The call for a Statutory Public Inquiry is backed by Barbara Keeley MP (Worsley and Eccles South), Dr Rosena Allin-Khan MP (Tooting), Kim Johnson MP (Liverpool Riverside), Mike Hill MP (Hartlepool) and a host of household names, including; the charity Young Minds, presenter Carrie Grant MBE, the Citizens Commission on Human Rights, broadcaster Sean Fletcher, and the campaign group Hundred Families.
Priya Singh: Associate Solicitor at social justice law firm Hodge Jones & Allen, one of the team representing Melanie Leahy and the other families, emphasised the importance of the campaign: “The independent inquiry offered by the Government is simply not good enough, it lacks essential legal powers and will therefore be pointless. We will not get to the truth and failings will be missed. A full Statutory Public Inquiry is mandated.”
Supporters of the campaign include:
Barbara Keeley MP (Worsley and Eccles South) said: “At the inquest into Matthew’s death, the coroner asked the NHS trust to consider commissioning an independent inquiry. The ombudsman, in his recommendation, said that the review due to be held by NHS Improvement, ‘should consider whether the broader evidence it sees suggests that a public inquiry is necessary’.
“In an interview on ITV, the ombudsman went further on the failings, including about Matthew’s care plan being altered after he died and his claim of rape not being investigated. He described them as a ‘catalogue of failings which are entirely unacceptable.’ He also said that he would fully support a public inquiry if one was recommended, and that he would like to have investigated further if he had had the powers. Both public officials who have investigated Matthew’s death, the coroner and the ombudsman, have said that they would support a public inquiry. Only a public inquiry will have the transparency and broad participation needed to rebuild trust in the services. The Minister will know that that is the only way that witnesses can be compelled to give evidence without seeking to apportion blame, and evidence must be given on oath.”
Dr Rosena Allie-Khan MP (Tooting) said: “After all this time, Melanie deserves some answers. I support her call for a statutory public inquiry into Essex mental health services and for the appointment of an independent chair. It is crucial that lessons are learned from Matthew’s case.”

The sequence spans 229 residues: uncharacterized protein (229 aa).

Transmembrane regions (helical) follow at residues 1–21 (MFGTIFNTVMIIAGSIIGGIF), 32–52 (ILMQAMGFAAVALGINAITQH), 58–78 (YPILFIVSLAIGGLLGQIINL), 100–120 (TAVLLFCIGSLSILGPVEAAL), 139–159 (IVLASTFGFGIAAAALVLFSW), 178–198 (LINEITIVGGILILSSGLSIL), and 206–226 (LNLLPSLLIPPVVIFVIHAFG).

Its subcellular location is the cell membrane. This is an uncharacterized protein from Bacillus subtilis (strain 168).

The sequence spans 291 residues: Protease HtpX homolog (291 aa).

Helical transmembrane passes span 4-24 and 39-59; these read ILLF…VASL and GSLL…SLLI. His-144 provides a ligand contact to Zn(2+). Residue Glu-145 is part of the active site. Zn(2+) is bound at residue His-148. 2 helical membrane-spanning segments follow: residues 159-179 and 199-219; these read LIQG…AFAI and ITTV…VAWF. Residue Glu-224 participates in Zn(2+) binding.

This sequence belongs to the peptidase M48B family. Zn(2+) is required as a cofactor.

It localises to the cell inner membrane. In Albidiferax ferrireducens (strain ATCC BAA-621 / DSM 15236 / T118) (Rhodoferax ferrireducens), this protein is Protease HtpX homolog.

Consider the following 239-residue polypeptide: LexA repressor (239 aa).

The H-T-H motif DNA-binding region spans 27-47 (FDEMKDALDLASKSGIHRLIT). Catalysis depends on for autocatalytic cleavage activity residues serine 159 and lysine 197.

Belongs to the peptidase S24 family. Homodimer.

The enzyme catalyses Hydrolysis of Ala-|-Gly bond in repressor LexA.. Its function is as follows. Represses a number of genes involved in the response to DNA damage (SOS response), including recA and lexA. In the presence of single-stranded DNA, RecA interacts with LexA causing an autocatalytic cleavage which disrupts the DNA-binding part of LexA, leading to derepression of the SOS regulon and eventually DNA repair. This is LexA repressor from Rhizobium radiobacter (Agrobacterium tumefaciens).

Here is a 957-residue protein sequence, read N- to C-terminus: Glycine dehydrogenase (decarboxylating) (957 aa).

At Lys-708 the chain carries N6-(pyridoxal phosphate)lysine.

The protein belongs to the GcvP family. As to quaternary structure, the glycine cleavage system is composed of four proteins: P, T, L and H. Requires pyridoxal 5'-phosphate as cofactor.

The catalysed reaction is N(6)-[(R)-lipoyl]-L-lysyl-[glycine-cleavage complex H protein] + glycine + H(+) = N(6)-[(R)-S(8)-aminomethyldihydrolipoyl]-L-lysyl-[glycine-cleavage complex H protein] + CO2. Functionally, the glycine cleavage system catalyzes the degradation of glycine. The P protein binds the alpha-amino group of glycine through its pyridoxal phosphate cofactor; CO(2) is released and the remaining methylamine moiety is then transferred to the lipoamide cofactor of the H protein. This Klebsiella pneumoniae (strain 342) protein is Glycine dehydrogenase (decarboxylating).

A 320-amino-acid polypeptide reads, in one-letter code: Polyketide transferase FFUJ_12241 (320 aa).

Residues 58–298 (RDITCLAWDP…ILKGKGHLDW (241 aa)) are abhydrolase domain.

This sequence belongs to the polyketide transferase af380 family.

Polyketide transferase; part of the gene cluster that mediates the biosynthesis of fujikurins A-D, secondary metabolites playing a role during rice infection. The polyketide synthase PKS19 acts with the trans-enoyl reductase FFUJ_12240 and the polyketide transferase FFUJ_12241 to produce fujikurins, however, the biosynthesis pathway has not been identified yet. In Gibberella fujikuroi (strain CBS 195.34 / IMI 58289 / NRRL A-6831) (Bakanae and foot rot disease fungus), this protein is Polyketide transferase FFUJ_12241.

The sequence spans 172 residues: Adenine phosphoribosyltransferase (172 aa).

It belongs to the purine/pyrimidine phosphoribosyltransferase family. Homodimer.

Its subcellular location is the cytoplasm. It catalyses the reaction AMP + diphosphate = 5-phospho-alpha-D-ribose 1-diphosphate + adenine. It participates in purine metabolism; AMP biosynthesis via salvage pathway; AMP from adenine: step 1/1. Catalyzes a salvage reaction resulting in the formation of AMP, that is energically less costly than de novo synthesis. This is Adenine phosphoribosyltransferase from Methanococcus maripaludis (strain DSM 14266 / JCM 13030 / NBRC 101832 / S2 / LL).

Kim Johnson MP (the Labour representative for Liverpool Riverside) said: “It is absolutely right that we commit to uncover the truth about the significant failings in the care and treatment of vulnerable patients, and that the mantra of “learning lessons” is not merely a soundbite accompanied by endless toothless reviews but results in substantive and tangible change. An independent inquiry without the backing of the families affected will not take us further than the countless previous investigations and inquests. None have prevented further deaths or enabled accountability and change. Now nothing less than a full Statutory Public Inquiry will suffice.”
Mike Hill MP (Hartlepool) said: “I pay tribute to Melanie Leahy and family in their fight to get justice for Matthew, and was proud to have led the Parliamentary Petitions debate on calling for a Statutory Public Enquiry into his tragic death and the death of others at the Linden Centre in Essex. Over 100,000 people signed the Petition seeking Government intervention and up to 65 families are still seeking answers about what happened to their loved ones who were in the care of Essex Mental Health Services. Following a damning report by the Parliamentary and Health Services Ombudsman, in which the call for a full Statutory Public Inquiry is fully supported, the Government needs to now either confirm that its pledge to launch an Independent Inquiry will have the power to call vital witnesses or agree to a Full Statutory Public Inquiry.”
Tom Madders, Campaigns Director at YoungMinds said: “We stand in solidarity with Melanie and all families in Essex and across the country who have lost loved ones in mental health units. We continue to support a statutory public inquiry into all unexplained deaths in inpatient care, to ensure that failings in the system are fully understood and addressed.
“More generally, we need to see stronger rights for children and young people in inpatient care. That is why the proposed reforms of the Mental Health Act must lead to real change for young people and families, and why the Government must implement Seni’s Law – the Mental Health Units (Use of Force) Act – as soon as possible.”
Also backing the campaign, presenter Carrie Grant MBE and David Grant MBE said: “No parent should ever have to consider they may lose their child to a Healthcare system that is meant to be designed to care for them. No parent should ever have to plead and fight to uncover lies. No parent should ever have to continue to try and piece their lives together in an atmosphere where no one has been held to account. Surely Statutory Public Inquiries exist to unpick situations exactly like this. To uncover the truth, to hold to account those who need to be held to account, to make new laws and re-design a Mental Health Service that is currently not fit for purpose.”